Here’s one of my new life mottos:
Smug goes before the grunt.
In its expanded version the motto goes:
If we’re smug because we can sit down cross-legged on the floor at our age, (60+), we’re sure to be humbled to the dust when we grunt getting up.
Oh yes. Once, maybe only a decade or so ago, my fellow 60+ers and I were able to perform a feat of beauty:
We could rise from a legs-folded-and-tucked floor position and STAND UP by merely rising. No arms needed.
Note: In our less culturally and politically woke days, this seated position was known as “Indian style” (but whether from Native Americans or Indian swamis, I can’t say).
Apparently, once we hit late middle age, this graceful upsweep of levitation has become more complicated for many of us.
As our cracking and creaking days increase, rising can involve several steps, including but not limited to:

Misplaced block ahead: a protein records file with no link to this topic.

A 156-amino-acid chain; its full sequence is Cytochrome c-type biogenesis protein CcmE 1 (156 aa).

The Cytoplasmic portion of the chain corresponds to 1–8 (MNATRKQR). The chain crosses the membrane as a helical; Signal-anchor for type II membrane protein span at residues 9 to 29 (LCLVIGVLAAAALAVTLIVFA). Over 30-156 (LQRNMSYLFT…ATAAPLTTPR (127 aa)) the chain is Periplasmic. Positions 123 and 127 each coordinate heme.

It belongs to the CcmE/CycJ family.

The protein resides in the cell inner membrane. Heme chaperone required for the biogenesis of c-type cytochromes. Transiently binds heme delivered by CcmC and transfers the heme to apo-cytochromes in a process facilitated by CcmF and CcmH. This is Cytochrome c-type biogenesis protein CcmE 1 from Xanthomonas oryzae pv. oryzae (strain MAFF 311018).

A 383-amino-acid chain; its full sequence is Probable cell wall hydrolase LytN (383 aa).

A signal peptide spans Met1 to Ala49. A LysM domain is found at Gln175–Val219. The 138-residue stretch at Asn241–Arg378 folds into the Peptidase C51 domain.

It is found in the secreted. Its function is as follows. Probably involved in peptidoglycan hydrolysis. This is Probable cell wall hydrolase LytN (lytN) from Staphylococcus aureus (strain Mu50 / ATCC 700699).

flexing, shifting, rotating, bending, hoisting one’s backside, and praying. And grunting.
Sometimes all limbs, including both hands, AND a piece of sturdy furniture get involved.
Up ain’t pretty.
People my age should build an additional forty seconds into our estimated time transitioning from the floor to wherever we’re headed after the floor.
To be fair, the process isn’t always this complicated. I can often go from cross-legged to a squat to a stand using only one hand for support. A sort of flash-tripod move. (Usually only accomplished with speed and precision when there is no one around to witness my two-step triumph.)
I say this not to brag but to encourage. Another of my life’s mottos is: If I can almost do it, almost anyone can.
To be fairer, just last winter I witnessed a woman— a scant 30 some months younger than I—perform the single-sweep elevation. But she’s a vegetarian, so there’s that.
I, however, am an omnivore, I’ll never see 60 again, creakiness is in my DNA, and I never remember to regularly take my glucosamine and chondroitin.
Right now I’m going to enjoy the fact that I can still sit on the floor. Great things happen there. Stories with grandchildren, circle songs, a direct view of lost items cowering beneath the sofa.
And if up ain’t pretty, it is still up. A good place to be.